What kind of sports drink do I need to stay fuelled and hydrated in hot weather?
If you're an old-school type who thinks plain water is all you need, consider this puzzling fact: Rinsing your mouth with a drink containing carbohydrates will boost your athletic performance, even if you don't swallow and can't taste the carbs.
Of course, it's not just carbohydrates that you find in sports drinks these days. The latest offerings feature a bewildering array of formulations aimed at different sports and levels of activity, along with high-tech additives that purport to improve everything from alertness to metabolism.
But you should be wary of the hype surrounding these magic ingredients. The core of any sports drink remains simple, says University of Guelph researcher Lawrence Spriet. Here are the three key ingredients, in order of importance:
The first point is simple: "If you're engaging in physical activity you're going to lose fluids," says Dr. Spriet, who also serves as chair of the Canadian Gatorade Sports Science Institute's advisory council. If you lose 2 per cent of your body weight in the form of sweat, your performance will be noticeably impaired.
How much you sweat depends on the conditions, your exertion level and how heavy a sweater you are. The best way to check is to weigh yourself carefully before and after a session (remember to remove your sweat-soaked clothes). If you're losing too much weight, aim to drink a litre of fluid for each kilogram lost the next time you work out.
The second element is carbohydrates, which are typically found in sports drinks in the form of glucose or other easily digested sugars. The goal is to maintain blood-sugar levels and replace glycogen stores in hard-working muscles, which is essential in bouts of exercise lasting longer than an hour.
Scientists have long been puzzled about why carb-filled drinks also seem to help in shorter bouts of exercise, when energy stores shouldn't be an issue. A recent series of rinse-and-spit studies suggests that we have receptors in the mouth that send signals directly to the regions of the brain that regulate perception of fatigue.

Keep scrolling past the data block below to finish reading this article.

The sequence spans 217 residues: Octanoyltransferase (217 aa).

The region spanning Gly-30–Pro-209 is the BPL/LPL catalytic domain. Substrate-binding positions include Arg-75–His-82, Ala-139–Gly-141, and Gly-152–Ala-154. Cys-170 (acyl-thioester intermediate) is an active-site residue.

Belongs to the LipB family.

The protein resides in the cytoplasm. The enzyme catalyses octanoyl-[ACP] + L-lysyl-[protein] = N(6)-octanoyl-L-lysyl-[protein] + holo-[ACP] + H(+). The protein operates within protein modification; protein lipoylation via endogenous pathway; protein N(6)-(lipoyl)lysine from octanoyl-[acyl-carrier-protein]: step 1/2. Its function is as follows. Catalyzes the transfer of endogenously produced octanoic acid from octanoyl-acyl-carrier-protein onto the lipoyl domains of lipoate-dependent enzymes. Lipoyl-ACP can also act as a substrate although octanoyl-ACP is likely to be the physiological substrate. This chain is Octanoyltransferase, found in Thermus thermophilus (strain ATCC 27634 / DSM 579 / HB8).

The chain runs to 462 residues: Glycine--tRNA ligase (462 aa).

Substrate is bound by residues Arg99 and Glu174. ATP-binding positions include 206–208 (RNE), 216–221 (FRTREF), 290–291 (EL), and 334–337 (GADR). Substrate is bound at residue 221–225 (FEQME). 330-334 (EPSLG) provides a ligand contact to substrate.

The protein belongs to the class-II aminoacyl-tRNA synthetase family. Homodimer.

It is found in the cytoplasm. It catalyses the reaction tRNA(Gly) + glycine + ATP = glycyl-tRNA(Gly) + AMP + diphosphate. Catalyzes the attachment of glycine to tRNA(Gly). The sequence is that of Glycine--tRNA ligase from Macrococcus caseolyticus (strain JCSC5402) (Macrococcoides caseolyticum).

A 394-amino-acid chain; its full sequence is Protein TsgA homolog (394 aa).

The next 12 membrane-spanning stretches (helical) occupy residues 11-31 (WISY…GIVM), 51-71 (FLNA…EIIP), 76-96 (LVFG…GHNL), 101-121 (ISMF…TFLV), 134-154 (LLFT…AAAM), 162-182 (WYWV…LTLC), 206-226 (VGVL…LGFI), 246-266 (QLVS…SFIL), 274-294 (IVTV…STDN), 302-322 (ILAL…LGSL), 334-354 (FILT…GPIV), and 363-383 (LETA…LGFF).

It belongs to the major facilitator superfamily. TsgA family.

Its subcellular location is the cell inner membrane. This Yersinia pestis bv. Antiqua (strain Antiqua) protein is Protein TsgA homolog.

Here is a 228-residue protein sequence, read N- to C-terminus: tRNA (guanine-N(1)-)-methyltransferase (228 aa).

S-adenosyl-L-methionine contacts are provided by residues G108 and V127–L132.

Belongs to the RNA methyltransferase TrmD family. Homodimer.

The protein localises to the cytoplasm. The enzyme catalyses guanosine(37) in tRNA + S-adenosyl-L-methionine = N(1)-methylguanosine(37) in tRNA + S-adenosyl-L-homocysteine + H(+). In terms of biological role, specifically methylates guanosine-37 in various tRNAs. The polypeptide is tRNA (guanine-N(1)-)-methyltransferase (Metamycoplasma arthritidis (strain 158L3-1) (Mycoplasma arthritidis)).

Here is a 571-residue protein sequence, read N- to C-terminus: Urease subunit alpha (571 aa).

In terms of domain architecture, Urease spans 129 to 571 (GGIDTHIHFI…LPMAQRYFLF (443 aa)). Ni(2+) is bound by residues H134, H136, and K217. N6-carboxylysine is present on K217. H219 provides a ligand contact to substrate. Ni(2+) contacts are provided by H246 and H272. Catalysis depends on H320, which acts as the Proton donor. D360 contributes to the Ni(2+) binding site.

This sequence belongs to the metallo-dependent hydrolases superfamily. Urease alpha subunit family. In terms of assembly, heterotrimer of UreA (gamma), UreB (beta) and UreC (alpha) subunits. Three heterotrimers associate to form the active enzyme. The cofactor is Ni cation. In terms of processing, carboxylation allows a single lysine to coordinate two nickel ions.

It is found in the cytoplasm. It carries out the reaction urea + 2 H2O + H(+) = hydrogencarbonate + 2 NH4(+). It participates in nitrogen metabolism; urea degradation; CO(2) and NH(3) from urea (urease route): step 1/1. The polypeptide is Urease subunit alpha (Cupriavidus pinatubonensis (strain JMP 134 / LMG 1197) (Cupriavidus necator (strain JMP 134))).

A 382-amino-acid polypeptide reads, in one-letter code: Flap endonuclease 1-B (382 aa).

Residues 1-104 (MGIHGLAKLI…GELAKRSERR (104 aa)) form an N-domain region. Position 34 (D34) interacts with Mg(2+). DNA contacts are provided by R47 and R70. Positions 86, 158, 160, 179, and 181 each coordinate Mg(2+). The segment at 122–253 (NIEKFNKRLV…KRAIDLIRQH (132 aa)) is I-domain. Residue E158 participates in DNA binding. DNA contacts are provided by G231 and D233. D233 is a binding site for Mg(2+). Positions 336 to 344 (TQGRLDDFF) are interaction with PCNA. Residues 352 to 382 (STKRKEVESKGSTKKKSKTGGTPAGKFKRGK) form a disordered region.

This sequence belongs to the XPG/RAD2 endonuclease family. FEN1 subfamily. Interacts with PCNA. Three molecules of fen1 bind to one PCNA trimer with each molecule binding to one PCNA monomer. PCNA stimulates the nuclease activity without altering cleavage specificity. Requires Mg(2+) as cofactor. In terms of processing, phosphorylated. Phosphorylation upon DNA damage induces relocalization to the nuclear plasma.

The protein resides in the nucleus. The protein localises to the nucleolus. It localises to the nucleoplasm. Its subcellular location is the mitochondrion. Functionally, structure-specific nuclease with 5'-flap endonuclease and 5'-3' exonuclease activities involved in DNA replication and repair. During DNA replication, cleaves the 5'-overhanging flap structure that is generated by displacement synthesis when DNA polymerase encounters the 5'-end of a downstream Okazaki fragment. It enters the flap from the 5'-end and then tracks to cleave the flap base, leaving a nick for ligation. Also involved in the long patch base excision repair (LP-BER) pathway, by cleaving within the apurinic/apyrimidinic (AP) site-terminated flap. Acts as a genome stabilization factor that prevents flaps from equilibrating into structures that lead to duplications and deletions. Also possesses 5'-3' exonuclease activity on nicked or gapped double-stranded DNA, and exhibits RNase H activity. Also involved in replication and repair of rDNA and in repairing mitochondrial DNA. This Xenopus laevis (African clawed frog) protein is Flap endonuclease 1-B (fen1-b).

Sports drinks traditionally contain about 6-per-cent carbohydrates, about half the level of a typical juice or soft drink. Any more than that slows down the rate at which the body can absorb fluid, according to a recent study by University of Birmingham researcher Asker Jeukendrup in the journal Nutrition & Metabolism.
Newer formulations such as Gatorade's G2 have cut the carb level to 3 per cent, which Dr. Spriet says is more appropriate for people exercising at moderate levels, who don't need the extra calories and sweetness.
Electrolytes, which replace the salts lost in sweat, help you retain the fluid you drink. In reality, though, these do more to help with post-exercise recovery than with performance during exercise.
"You have to be working really, really hard for the salt to matter," Dr. Spriet says.
In fact, Gatorade makes a little-known product called GatorLytes, which is essentially a sachet of salts that you add to regular Gatorade to up its electrolyte content - but it's only available to high-level sports teams, since typical athletes simply don't need it.
Beyond these three ingredients, the science gets a lot weaker. In fact, Gatorade's recent relaunch of its product line in the United States coincided with the decision to disband its U.S. scientific advisory panel. The new line boasts specialized formulations such as vitamin C to perk you up in the morning, B vitamins to help you metabolize energy, theanine to improve focus, antioxidants to "protect your body" and so on.
So far, Gatorade Canada has elected not to bring the full line of new products to this country - a decision that pleases Dr. Spriet.
"Everyone wants to make things more complicated, but there's a reason the basic formulation hasn't changed in years," he says. "It's fluid, sugar and salt. That's all it is - and it works!"
Alex Hutchinson blogs about research on exercise and athletic performance at www.SweatScience.com.